Editor’s Note: This article contains minor spoilers from The Ballad of Songbirds and Snakes.
Amongst all the events currently exploding around the world, it is not a bad idea to seek solace within books. When word about a ‘Hunger Games prequel’ first spread, an exciting dynamic rippled through the book-lover world. The Hunger Games is the YA novel that millions of fans around the world enjoyed. Hence, The Ballad of Songbirds and Snakes was destined to be a best-seller. However, is it a novel that deserves the attention of those who enjoyed Katniss’ story?
The Ballad of Songbirds and Snakes returns to Panem, but 64 years prior to the events of the first novel. Coriolanus Snow — whom the readers remember as Panem’s tyrannical president — comes forth as the main character of the story. The novel opens on a teenage Coriolanus, cooking cabbage soup as if fills the kitchen with ‘the smell of poverty.’ Everything described in the first few pages points to the Snows’ poverty: from the dilapidated Capitol apartment to Coriolanus’ threadbare clothes.
As an assignment in school, he is paired with a tribute from District 12 to mentor in the upcoming Hunger Games. For Coriolanus, this is not only a chance to earn a good mark and a scholarship to university (which he desperately needs) but also prove to the others around him that ‘Snow lands on top.’
However, what the readers remember as a grandiose and long-awaited event, is completely different in Ballad. The Hunger Games’ ratings are falling, with viewership being extremely low in the districts and the Capitol. Besides, one would never expect Coriolanus Snow to be in such a dire position. This paints a completely different Capitol compared to what the readers remember.
The premise of this prequel is rather intriguing. Not only does it grant the readers a chance to find out about life in the Capitol, but also about Coriolanus’ transformation into President Snow. It is a gradual corruption by his lust for power and desire to always stay on top. The main hero becomes an anti-hero by the end of the book, making it a fascinating character study.
Ballad is incomparable to the original trilogy in terms of writing style. It is far more mature and slow than Katniss’s story — perhaps because the main characters are completely different. Unlike Katniss, Coriolanus is cold and calculating, as well as somewhat egomaniacal. Even his desire for his tribute to win is nothing more than a part of his ambitious nature; his eventual love for her stems from possession.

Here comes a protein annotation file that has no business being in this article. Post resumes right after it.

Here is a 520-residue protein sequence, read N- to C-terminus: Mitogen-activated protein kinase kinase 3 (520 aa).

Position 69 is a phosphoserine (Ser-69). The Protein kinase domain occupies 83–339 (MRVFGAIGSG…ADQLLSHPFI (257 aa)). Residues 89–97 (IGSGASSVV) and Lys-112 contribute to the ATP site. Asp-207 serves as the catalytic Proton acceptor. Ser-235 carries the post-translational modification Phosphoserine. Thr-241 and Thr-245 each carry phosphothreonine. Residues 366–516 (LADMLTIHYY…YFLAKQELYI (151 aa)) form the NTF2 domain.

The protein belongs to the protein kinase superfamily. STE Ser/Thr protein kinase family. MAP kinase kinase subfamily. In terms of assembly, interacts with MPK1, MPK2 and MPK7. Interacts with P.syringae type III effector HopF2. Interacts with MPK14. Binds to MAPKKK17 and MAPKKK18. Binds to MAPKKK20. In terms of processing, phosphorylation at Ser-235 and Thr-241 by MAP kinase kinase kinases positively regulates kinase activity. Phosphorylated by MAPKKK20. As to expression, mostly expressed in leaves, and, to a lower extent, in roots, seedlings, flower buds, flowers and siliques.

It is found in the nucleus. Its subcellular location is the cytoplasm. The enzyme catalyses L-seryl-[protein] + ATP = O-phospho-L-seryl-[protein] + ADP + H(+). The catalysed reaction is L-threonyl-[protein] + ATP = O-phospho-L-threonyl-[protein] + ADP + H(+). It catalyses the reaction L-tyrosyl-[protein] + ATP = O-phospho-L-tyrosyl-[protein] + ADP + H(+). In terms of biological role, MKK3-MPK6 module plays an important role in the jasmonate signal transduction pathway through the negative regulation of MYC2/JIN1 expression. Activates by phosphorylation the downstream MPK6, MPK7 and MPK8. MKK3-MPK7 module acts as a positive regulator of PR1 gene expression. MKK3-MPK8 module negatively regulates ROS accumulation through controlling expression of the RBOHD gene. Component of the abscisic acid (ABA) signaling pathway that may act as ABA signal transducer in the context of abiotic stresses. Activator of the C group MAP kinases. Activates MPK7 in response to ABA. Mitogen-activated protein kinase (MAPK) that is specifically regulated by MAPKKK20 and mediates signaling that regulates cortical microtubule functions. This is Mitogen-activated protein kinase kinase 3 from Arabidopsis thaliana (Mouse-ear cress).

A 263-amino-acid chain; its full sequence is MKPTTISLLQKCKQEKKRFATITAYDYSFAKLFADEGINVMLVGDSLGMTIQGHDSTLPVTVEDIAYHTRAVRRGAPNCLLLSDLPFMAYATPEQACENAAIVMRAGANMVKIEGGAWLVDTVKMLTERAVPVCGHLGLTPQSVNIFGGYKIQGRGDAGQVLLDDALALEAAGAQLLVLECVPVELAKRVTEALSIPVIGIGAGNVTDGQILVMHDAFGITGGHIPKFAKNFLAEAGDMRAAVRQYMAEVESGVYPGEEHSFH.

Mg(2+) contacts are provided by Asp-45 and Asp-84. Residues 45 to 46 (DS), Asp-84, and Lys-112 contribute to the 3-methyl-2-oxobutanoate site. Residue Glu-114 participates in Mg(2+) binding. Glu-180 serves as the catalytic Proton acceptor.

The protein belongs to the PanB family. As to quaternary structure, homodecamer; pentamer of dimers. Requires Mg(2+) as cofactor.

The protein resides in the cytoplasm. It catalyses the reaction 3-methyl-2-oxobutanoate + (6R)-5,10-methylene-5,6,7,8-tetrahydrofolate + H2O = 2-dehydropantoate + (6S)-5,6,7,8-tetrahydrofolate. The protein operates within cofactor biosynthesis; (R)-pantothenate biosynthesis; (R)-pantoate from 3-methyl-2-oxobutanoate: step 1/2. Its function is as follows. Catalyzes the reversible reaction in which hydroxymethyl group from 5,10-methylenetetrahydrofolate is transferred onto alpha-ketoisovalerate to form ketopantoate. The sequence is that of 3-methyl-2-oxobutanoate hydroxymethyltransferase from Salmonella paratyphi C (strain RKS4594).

However, the novel also strives to raise philosophical questions, prompting contemplation. Indeed, the original audience grew up since the initial boom of The Hunger Games during the 2010s and hence, Collins uses this opportunity to delve into deeper themes. Gone are the love triangle, the teenage rebellion and the youthful maximalism (although there is some of the latter in Coriolanus). Instead, the novel offers thoughts on humanity, power, chaos and how to control it.
‘What happened in the arena? That’s humanity undressed,’ the head Gamemaker, Dr. Gaul, tells Coriolanus. The novel fixates on these issues, considering and contemplating them over and over again. Even the Hunger Games themselves move into the background, comprising merely a smaller fraction of the novel. This could also reflect the way the Games were not so significant to the citizens of Panem in their first years.
The issue with Ballad is that it is not what some fans may have expected. For a person expecting a typical Hunger Games structure, this novel might be a disappointment. Not only is its pacing far from the quick and event-filled original trilogy, but also, it is more thought and dialogue-oriented. In this novel, Collins uses the Games as a ploy to develop her contemplations. They act as a tool, but are not the main focus.
Moreover, there is some meandering within the pace of events. There are times when you cannot put the book down. There are also times when you cannot help but put it down. Forming a sort of rollercoaster of events, it often feels as though Ballad is more drawn out than it should be: from the tension-filled build-up to the Games, to their quick escalation and their slow aftermath.
The ending is completely unpredictable and the novel features numerous twists and turns in its journey. If examined closely, one can notice how all of the events in Ballad lead to the other. Collins does not add anything for it just to be there. This is reminiscent of the original trilogy: while the prequel may be different in terms of pacing and matter, the quality stayed consistent.
A detail that I personally found delightful was the abundance of references to the original trilogy. Not only do we learn about the way the odds and sponsor system were introduced, but also get an insight into how jabberjays work and how The Hanging Tree song came to be. For a lover of The Hunger Games novels, there are numerous intricacies to be learned about the world of Panem from Ballad.
Concluding on The Ballad of Songbirds and Snakes
Overall, Ballad is not a bad return to Panem. While there are issues with its pacing, it is still a work that could be savored by fans of The Hunger Games. Certainly, it is far from a classic dystopian novel, such as 1984 or Brave New World. However, Collins pushes the YA genre as far as possible, into the philosophical direction.
The Ballad of Songbirds and Snakes is not a soppy love-triangle story, set in a post-apocalyptic world. On the contrary, it is a thought-provoking study of power and corruption, bottled within the character of Coriolanus Snow.
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